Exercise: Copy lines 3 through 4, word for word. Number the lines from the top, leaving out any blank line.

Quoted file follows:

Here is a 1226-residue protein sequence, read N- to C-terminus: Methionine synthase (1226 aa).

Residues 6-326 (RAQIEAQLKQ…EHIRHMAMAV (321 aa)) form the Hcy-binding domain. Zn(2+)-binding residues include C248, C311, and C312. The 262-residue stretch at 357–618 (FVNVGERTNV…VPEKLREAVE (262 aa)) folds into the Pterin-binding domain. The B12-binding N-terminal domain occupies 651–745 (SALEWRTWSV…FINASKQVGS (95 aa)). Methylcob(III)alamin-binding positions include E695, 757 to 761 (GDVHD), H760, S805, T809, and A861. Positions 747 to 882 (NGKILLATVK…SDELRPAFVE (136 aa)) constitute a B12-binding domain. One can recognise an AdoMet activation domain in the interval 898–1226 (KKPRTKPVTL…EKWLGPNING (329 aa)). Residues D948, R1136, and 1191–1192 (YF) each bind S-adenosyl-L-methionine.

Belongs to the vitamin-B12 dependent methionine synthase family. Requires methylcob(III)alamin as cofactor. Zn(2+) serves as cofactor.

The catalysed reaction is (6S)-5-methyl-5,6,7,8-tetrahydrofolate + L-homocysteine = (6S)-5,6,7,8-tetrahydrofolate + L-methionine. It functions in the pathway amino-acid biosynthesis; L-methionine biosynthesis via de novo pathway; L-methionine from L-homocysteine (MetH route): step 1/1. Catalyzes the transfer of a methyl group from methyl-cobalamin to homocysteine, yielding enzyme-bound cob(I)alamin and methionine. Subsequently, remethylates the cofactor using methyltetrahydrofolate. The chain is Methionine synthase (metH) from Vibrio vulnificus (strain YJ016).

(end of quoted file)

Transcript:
Belongs to the vitamin-B12 dependent methionine synthase family. Requires methylcob(III)alamin as cofactor. Zn(2+) serves as cofactor.

The catalysed reaction is (6S)-5-methyl-5,6,7,8-tetrahydrofolate + L-homocysteine = (6S)-5,6,7,8-tetrahydrofolate + L-methionine. It functions in the pathway amino-acid biosynthesis; L-methionine biosynthesis via de novo pathway; L-methionine from L-homocysteine (MetH route): step 1/1. Catalyzes the transfer of a methyl group from methyl-cobalamin to homocysteine, yielding enzyme-bound cob(I)alamin and methionine. Subsequently, remethylates the cofactor using methyltetrahydrofolate. The chain is Methionine synthase (metH) from Vibrio vulnificus (strain YJ016).